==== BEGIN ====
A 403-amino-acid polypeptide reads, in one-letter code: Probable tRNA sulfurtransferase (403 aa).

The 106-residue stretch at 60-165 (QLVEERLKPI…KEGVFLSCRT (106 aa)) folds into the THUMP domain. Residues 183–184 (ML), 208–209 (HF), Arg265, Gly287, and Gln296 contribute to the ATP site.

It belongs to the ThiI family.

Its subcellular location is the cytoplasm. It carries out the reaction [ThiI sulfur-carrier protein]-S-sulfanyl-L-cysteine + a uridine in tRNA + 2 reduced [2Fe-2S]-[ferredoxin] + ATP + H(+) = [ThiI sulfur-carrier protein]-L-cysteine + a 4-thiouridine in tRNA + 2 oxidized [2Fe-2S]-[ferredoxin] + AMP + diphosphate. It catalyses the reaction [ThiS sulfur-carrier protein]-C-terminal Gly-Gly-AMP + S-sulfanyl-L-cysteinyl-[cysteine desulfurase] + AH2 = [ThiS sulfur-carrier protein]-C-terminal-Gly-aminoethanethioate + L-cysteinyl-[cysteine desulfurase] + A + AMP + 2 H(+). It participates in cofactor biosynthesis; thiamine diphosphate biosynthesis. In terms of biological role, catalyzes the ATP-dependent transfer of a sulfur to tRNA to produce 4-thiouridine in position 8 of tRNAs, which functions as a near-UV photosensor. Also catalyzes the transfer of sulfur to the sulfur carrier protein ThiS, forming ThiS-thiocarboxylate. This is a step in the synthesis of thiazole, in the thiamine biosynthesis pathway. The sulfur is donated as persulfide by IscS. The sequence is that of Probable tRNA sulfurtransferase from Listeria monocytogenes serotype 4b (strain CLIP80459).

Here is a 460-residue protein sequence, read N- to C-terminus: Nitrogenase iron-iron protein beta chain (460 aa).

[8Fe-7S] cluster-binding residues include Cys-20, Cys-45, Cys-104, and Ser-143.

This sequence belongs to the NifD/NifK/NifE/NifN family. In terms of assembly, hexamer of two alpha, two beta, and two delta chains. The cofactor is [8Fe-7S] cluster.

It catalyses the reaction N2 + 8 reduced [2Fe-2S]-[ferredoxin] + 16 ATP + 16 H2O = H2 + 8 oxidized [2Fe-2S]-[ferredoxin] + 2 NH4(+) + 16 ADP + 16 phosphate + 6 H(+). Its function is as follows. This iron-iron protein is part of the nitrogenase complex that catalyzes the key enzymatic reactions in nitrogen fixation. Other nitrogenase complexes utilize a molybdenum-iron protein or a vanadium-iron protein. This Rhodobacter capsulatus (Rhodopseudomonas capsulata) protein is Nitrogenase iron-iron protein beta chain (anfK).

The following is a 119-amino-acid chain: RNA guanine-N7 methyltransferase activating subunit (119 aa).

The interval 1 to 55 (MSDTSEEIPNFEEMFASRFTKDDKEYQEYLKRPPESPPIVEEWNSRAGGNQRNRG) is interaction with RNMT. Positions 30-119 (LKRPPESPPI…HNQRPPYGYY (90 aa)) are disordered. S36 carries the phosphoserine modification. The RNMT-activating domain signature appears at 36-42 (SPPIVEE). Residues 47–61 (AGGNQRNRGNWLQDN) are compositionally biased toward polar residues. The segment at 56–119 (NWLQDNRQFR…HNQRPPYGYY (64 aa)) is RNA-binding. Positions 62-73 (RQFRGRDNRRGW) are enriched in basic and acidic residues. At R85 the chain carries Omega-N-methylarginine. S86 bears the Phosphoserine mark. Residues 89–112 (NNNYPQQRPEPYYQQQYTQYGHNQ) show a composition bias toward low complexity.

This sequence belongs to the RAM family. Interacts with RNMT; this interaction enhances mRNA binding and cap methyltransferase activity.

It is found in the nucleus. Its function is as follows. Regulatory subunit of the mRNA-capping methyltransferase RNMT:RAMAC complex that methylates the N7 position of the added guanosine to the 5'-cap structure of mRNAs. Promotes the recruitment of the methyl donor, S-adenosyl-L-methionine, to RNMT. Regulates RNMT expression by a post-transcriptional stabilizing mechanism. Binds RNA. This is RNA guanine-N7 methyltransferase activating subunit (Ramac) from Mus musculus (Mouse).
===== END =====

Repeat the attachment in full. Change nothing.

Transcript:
A 403-amino-acid polypeptide reads, in one-letter code: Probable tRNA sulfurtransferase (403 aa).

The 106-residue stretch at 60-165 (QLVEERLKPI…KEGVFLSCRT (106 aa)) folds into the THUMP domain. Residues 183–184 (ML), 208–209 (HF), Arg265, Gly287, and Gln296 contribute to the ATP site.

It belongs to the ThiI family.

Its subcellular location is the cytoplasm. It carries out the reaction [ThiI sulfur-carrier protein]-S-sulfanyl-L-cysteine + a uridine in tRNA + 2 reduced [2Fe-2S]-[ferredoxin] + ATP + H(+) = [ThiI sulfur-carrier protein]-L-cysteine + a 4-thiouridine in tRNA + 2 oxidized [2Fe-2S]-[ferredoxin] + AMP + diphosphate. It catalyses the reaction [ThiS sulfur-carrier protein]-C-terminal Gly-Gly-AMP + S-sulfanyl-L-cysteinyl-[cysteine desulfurase] + AH2 = [ThiS sulfur-carrier protein]-C-terminal-Gly-aminoethanethioate + L-cysteinyl-[cysteine desulfurase] + A + AMP + 2 H(+). It participates in cofactor biosynthesis; thiamine diphosphate biosynthesis. In terms of biological role, catalyzes the ATP-dependent transfer of a sulfur to tRNA to produce 4-thiouridine in position 8 of tRNAs, which functions as a near-UV photosensor. Also catalyzes the transfer of sulfur to the sulfur carrier protein ThiS, forming ThiS-thiocarboxylate. This is a step in the synthesis of thiazole, in the thiamine biosynthesis pathway. The sulfur is donated as persulfide by IscS. The sequence is that of Probable tRNA sulfurtransferase from Listeria monocytogenes serotype 4b (strain CLIP80459).

Here is a 460-residue protein sequence, read N- to C-terminus: Nitrogenase iron-iron protein beta chain (460 aa).

[8Fe-7S] cluster-binding residues include Cys-20, Cys-45, Cys-104, and Ser-143.

This sequence belongs to the NifD/NifK/NifE/NifN family. In terms of assembly, hexamer of two alpha, two beta, and two delta chains. The cofactor is [8Fe-7S] cluster.

It catalyses the reaction N2 + 8 reduced [2Fe-2S]-[ferredoxin] + 16 ATP + 16 H2O = H2 + 8 oxidized [2Fe-2S]-[ferredoxin] + 2 NH4(+) + 16 ADP + 16 phosphate + 6 H(+). Its function is as follows. This iron-iron protein is part of the nitrogenase complex that catalyzes the key enzymatic reactions in nitrogen fixation. Other nitrogenase complexes utilize a molybdenum-iron protein or a vanadium-iron protein. This Rhodobacter capsulatus (Rhodopseudomonas capsulata) protein is Nitrogenase iron-iron protein beta chain (anfK).

The following is a 119-amino-acid chain: RNA guanine-N7 methyltransferase activating subunit (119 aa).

The interval 1 to 55 (MSDTSEEIPNFEEMFASRFTKDDKEYQEYLKRPPESPPIVEEWNSRAGGNQRNRG) is interaction with RNMT. Positions 30-119 (LKRPPESPPI…HNQRPPYGYY (90 aa)) are disordered. S36 carries the phosphoserine modification. The RNMT-activating domain signature appears at 36-42 (SPPIVEE). Residues 47–61 (AGGNQRNRGNWLQDN) are compositionally biased toward polar residues. The segment at 56–119 (NWLQDNRQFR…HNQRPPYGYY (64 aa)) is RNA-binding. Positions 62-73 (RQFRGRDNRRGW) are enriched in basic and acidic residues. At R85 the chain carries Omega-N-methylarginine. S86 bears the Phosphoserine mark. Residues 89–112 (NNNYPQQRPEPYYQQQYTQYGHNQ) show a composition bias toward low complexity.

This sequence belongs to the RAM family. Interacts with RNMT; this interaction enhances mRNA binding and cap methyltransferase activity.

It is found in the nucleus. Its function is as follows. Regulatory subunit of the mRNA-capping methyltransferase RNMT:RAMAC complex that methylates the N7 position of the added guanosine to the 5'-cap structure of mRNAs. Promotes the recruitment of the methyl donor, S-adenosyl-L-methionine, to RNMT. Regulates RNMT expression by a post-transcriptional stabilizing mechanism. Binds RNA. This is RNA guanine-N7 methyltransferase activating subunit (Ramac) from Mus musculus (Mouse).